In addition to this, the government has committed to increasing staffing numbers and reducing waiting times. These goals are shared with everyone in the country. The NHS is an institution for which we should be proud of and admire, not one that we pity. Currently, the day-to-day reality of the NHS is that waiting times continue to increase, with short term funding being continually added to little benefit.
The Health Secretary has put his faith in technology which we applaud. Technology will assist the NHS is becoming more efficient and will save money but investments first need to be made to reduce waiting times. Brexit in comparison to the NHS is a walk in the park. The NHS and social care need a combined long-term plan that is agreed by all and followed through.
Mr Johnson has a long way to go in terms of turning around the NHS.
What about social care?
A question that we have been asking ourselves for years. Seeming to always lose out to the NHS, social care has once again been placed in the corner to watch its older sibling receive all of the attention. There was no mention at all as to social care and the funding surrounding it at Mr Johnson’s victory speech the day after the election.
The current government has pledged to extend its £1billion a year in additional funding for social care so that it is available every year until the end of this Parliament. This figure is far short of that which was promised by Labour, who promised £3.5billion a year. It is a welcome boost but much like the NHS it is less than what is needed and will need to be shared between adults and children’s social care.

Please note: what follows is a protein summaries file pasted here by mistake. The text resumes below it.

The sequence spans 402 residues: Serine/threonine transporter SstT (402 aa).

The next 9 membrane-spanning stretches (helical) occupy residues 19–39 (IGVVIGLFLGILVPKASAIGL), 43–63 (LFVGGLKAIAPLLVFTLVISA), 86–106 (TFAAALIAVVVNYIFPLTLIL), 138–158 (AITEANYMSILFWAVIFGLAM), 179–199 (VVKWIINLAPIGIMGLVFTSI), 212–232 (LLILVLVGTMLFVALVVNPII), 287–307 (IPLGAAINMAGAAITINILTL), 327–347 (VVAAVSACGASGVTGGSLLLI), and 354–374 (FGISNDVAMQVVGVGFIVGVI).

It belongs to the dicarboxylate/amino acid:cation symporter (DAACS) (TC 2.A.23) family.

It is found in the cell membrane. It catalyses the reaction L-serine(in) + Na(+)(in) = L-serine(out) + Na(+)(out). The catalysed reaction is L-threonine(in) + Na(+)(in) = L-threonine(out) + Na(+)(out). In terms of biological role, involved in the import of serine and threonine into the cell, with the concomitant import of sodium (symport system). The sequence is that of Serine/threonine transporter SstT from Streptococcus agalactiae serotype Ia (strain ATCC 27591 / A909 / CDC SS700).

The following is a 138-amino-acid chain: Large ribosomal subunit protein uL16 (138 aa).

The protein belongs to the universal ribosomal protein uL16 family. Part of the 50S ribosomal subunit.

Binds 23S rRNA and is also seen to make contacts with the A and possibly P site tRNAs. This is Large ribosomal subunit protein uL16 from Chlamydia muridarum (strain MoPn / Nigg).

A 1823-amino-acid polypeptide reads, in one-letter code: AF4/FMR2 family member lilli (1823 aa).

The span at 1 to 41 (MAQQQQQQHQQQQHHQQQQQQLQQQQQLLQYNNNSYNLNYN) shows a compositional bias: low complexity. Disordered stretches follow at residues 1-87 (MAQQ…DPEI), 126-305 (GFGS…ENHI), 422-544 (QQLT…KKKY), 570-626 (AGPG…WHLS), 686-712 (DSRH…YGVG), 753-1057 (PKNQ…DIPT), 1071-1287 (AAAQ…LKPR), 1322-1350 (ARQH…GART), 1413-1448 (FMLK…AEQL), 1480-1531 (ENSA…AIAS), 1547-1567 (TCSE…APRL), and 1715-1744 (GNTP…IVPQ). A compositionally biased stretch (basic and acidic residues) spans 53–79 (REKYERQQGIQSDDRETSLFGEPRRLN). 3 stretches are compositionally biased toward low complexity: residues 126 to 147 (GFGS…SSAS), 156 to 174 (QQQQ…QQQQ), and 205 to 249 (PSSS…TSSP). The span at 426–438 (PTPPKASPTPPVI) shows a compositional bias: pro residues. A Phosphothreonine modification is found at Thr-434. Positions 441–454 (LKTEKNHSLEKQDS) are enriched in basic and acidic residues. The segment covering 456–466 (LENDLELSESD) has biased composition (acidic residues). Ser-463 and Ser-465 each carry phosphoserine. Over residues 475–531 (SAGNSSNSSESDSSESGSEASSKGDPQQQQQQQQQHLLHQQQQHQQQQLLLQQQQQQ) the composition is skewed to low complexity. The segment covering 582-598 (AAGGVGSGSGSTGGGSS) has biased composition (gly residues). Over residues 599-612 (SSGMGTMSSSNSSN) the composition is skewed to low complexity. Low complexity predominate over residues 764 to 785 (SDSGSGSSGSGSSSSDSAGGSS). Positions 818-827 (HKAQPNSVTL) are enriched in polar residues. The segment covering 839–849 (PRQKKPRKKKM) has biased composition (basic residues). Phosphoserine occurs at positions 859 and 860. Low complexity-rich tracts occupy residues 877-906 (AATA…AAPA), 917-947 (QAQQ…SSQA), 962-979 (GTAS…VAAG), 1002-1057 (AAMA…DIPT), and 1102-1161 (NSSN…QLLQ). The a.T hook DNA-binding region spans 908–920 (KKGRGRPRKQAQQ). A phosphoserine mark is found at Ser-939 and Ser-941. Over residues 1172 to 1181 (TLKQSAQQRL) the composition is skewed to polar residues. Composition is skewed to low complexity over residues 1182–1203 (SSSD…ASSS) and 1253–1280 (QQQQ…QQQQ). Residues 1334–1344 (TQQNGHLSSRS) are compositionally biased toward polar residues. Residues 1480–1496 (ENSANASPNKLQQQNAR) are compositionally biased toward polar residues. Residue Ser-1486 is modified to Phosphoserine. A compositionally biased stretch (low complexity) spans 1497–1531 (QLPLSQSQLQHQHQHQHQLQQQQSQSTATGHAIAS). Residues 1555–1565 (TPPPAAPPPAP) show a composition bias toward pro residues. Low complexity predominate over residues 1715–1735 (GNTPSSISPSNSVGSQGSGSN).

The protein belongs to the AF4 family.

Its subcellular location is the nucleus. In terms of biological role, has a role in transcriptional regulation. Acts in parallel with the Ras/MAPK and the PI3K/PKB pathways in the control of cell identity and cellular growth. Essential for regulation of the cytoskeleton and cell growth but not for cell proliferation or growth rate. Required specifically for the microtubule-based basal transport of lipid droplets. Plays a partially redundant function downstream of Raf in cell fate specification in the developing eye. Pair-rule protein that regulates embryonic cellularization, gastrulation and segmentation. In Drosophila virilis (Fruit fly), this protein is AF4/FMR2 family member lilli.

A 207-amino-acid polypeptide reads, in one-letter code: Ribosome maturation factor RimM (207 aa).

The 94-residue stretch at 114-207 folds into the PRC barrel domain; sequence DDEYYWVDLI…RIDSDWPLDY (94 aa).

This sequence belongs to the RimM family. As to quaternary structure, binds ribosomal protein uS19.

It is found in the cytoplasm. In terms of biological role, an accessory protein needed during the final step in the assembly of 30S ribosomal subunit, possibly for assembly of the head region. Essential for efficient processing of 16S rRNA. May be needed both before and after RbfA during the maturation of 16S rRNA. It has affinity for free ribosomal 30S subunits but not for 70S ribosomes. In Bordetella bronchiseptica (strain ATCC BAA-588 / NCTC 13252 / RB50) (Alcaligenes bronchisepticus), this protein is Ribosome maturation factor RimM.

The Conservative Party have listed social care as a priority for their first 100 days in office with cross-party talks being proposed and agreed before the election. None of which has been defined or given a time frame for which to take place and so social care is left waiting. Looking for a long term plan or paper such as the Green Paper for which to model itself upon.
The General Election proved to be a defining moment for the Conservative Party. Their victory was unanimous and sounds the death knell for remainers. With an advantage such as the one that Mr Johnson now commands there seems to be very little, that can stop him from pulling the trigger and initiating Brexit once and for all.
Brexit and the NHS have dominated headlines and will be prioritised whereas social care looks like it will continue on as before. This is a shame as the evident links between health and social care remain distant from each other. The two need to have a joint plan of funding agreed along with a strategy for recruitment and technology upgrades. By looking at the two at the same time and agreeing on a plan of action you ensure that everyone in the country will be able to sleep well as they know that their best interests are looked after.
We hope that by the time our next article is released we will have more of an idea as to what 2020 will look like for social care. We hope that talks of its future are included alongside the direction of Brexit and the funding of the NHS and where it will be allocated.